Ensnared by His Words: My Chaucer Obsession

Excerpts from the Foreword, Chapters I, II, and X

 Though late in the sequence, this book is a solid introduction to the messages in the Chaucer trilogy.


Do not go where the path may lead,

go instead where there is no path,
and leave a trail.
— Ralph Waldo Emerson

from the Foreword

It is tempting, but unwise, to underestimate the work of Dolores Cullen.  Her direct style, her unaffected enthusiasm for the obscure reaches of Middle English, her openly celebratory approach to Chaucer as the poet who changed her life—this kind of thing is anathema to modern English literature scholars.  As a result, most of them dismiss her startling theory that modern scholarship consistently overlooks something fundamental about the way Chaucer wrote. . . .

Chapter I: Chicago and Points West.

A great many of my most cherished memories come from schooldays in Chicago on the Great South Side. School was my favorite place; teachers my favorite people. And, as long as I can remember, a little voice inside of me that had never heard the name Chaucer, whispered, “Someday you are going to do something special.” . . .

Chapter II: Enter Chaucer.

Now, an odd thing began to happen. Chaucer’s story created pictures in my mind that were double. Reading had never put double images in my mind’s eye before. The phenomenon, I decided, had to come from the way Chaucer uses words. I knew allegories were highly valued in the Middle Ages and wondered if these were mental images of a story told on two levels simultaneously. I was intrigued. . . .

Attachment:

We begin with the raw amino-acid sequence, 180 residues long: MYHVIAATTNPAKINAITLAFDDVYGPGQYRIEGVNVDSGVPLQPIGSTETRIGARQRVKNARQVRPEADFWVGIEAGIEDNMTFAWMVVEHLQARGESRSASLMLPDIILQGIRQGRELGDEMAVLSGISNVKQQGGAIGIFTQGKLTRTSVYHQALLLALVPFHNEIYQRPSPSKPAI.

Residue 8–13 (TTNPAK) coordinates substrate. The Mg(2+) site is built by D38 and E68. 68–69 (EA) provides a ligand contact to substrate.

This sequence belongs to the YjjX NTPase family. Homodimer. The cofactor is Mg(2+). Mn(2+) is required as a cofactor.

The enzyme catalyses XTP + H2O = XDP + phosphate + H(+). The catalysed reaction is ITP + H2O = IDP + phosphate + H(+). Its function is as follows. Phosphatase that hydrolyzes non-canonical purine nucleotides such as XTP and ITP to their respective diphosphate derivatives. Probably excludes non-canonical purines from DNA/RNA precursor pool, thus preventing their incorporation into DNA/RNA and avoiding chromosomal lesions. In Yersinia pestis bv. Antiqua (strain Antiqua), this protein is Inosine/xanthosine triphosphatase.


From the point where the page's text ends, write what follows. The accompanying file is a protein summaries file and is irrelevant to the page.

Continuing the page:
After a week or so of living with the parade of images and the murmuring query, “Why this combination of pilgrims?”—something astonishing happened. Suddenly, I had the answer. I saw why and I saw who. Why did the images appear double? Who are the alternate images? The Pilgrims meshed with signs of the zodiac and the personalities of planets all in the guise of pilgrims. I sat spellbound as each piece fit into place.

Chapter X: What Now—and Why?

It’s gratifying that the extent of my research has been noted. It has also been said that there is no question I’ve made interesting connections. My thoughts are considered “unconventional,” and that’s the way it ought to be. Those marvelous double images in my head are unlike any other portraits of Chaucer’s Pilgrims. The celestial concept has been called fun and a fresh new look—a must read. Could I ask for more? My scholarly work and extensive notes (which you may feel free to skip, if you prefer) are an invitation into a world fashioned six centuries ago, but only opened to the public in the last ten years. My books are the ticket to that world.
        Bon voyage!

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